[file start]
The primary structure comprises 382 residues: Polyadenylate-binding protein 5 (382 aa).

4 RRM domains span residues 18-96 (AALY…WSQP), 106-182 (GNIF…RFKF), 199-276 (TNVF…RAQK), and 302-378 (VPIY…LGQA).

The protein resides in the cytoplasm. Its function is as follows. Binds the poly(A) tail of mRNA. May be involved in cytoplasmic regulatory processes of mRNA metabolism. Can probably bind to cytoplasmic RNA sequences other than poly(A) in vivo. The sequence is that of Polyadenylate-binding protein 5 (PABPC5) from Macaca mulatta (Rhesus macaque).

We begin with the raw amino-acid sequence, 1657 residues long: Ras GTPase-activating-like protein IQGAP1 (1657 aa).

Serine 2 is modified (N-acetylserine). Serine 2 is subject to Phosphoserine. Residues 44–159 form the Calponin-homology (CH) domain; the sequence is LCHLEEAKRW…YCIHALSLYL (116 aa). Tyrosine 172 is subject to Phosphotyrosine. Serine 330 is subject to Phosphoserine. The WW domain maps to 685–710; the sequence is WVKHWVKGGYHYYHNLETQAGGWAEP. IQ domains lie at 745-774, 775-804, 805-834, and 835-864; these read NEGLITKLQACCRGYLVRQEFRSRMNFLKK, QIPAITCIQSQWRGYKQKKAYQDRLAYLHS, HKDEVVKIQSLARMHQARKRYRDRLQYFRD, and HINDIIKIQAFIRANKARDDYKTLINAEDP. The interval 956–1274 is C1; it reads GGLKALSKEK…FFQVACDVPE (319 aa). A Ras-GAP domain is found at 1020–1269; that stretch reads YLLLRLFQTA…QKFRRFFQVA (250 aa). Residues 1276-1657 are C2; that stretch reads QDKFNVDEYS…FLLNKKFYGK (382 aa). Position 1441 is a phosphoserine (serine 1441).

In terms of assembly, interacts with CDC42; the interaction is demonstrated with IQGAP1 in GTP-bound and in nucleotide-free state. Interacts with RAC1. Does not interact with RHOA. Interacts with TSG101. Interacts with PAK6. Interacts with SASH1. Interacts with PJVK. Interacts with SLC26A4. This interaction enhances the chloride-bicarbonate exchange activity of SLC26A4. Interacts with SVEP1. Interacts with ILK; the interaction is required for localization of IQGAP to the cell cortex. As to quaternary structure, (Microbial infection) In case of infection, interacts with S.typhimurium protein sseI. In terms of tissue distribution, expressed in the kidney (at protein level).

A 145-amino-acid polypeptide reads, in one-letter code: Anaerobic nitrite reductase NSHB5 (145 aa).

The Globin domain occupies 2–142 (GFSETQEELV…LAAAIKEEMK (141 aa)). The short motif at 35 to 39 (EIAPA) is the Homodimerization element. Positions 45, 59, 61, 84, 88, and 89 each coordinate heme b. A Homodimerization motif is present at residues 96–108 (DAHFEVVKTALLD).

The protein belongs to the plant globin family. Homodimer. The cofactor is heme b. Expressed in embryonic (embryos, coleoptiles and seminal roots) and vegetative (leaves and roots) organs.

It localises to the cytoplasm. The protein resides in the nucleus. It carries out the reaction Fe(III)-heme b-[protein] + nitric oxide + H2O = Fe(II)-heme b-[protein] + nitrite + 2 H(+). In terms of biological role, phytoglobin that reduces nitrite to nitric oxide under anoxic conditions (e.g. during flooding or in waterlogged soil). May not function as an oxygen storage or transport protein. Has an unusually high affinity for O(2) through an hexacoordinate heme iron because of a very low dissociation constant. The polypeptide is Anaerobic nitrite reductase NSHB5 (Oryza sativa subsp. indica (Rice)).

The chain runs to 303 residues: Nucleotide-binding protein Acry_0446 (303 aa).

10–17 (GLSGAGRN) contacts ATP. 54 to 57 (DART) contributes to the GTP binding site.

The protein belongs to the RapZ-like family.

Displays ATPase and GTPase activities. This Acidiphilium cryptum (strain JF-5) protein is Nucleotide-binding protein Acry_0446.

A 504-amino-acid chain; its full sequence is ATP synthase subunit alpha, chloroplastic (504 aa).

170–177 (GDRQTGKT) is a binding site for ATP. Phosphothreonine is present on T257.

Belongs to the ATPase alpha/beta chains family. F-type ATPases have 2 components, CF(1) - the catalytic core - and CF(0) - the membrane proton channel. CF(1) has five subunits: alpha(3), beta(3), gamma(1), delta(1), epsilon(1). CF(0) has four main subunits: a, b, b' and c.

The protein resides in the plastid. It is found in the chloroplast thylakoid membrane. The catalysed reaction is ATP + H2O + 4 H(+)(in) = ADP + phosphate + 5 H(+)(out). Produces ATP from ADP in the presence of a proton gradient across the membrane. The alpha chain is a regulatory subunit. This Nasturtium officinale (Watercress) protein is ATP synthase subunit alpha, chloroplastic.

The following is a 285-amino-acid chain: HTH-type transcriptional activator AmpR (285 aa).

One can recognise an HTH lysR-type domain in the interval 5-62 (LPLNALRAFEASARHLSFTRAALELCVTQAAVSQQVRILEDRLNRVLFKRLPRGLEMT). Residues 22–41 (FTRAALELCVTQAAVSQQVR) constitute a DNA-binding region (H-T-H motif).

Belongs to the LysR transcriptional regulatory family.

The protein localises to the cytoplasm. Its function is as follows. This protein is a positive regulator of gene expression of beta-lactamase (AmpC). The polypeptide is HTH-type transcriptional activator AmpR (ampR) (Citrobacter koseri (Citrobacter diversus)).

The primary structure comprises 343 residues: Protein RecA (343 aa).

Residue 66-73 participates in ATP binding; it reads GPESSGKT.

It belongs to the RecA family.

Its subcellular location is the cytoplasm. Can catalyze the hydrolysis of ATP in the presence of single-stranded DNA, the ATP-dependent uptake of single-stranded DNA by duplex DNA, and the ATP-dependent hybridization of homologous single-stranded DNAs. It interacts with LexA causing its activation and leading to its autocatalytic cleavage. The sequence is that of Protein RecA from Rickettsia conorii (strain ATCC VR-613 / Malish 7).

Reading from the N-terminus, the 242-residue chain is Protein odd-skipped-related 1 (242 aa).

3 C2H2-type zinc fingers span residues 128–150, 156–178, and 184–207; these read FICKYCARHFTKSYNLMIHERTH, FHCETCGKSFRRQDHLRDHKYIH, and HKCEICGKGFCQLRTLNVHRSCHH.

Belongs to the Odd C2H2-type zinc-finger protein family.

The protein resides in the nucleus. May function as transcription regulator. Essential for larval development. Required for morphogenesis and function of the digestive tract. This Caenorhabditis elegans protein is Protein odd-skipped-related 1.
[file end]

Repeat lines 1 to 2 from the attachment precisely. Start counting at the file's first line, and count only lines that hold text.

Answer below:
The primary structure comprises 382 residues: Polyadenylate-binding protein 5 (382 aa).

4 RRM domains span residues 18-96 (AALY…WSQP), 106-182 (GNIF…RFKF), 199-276 (TNVF…RAQK), and 302-378 (VPIY…LGQA).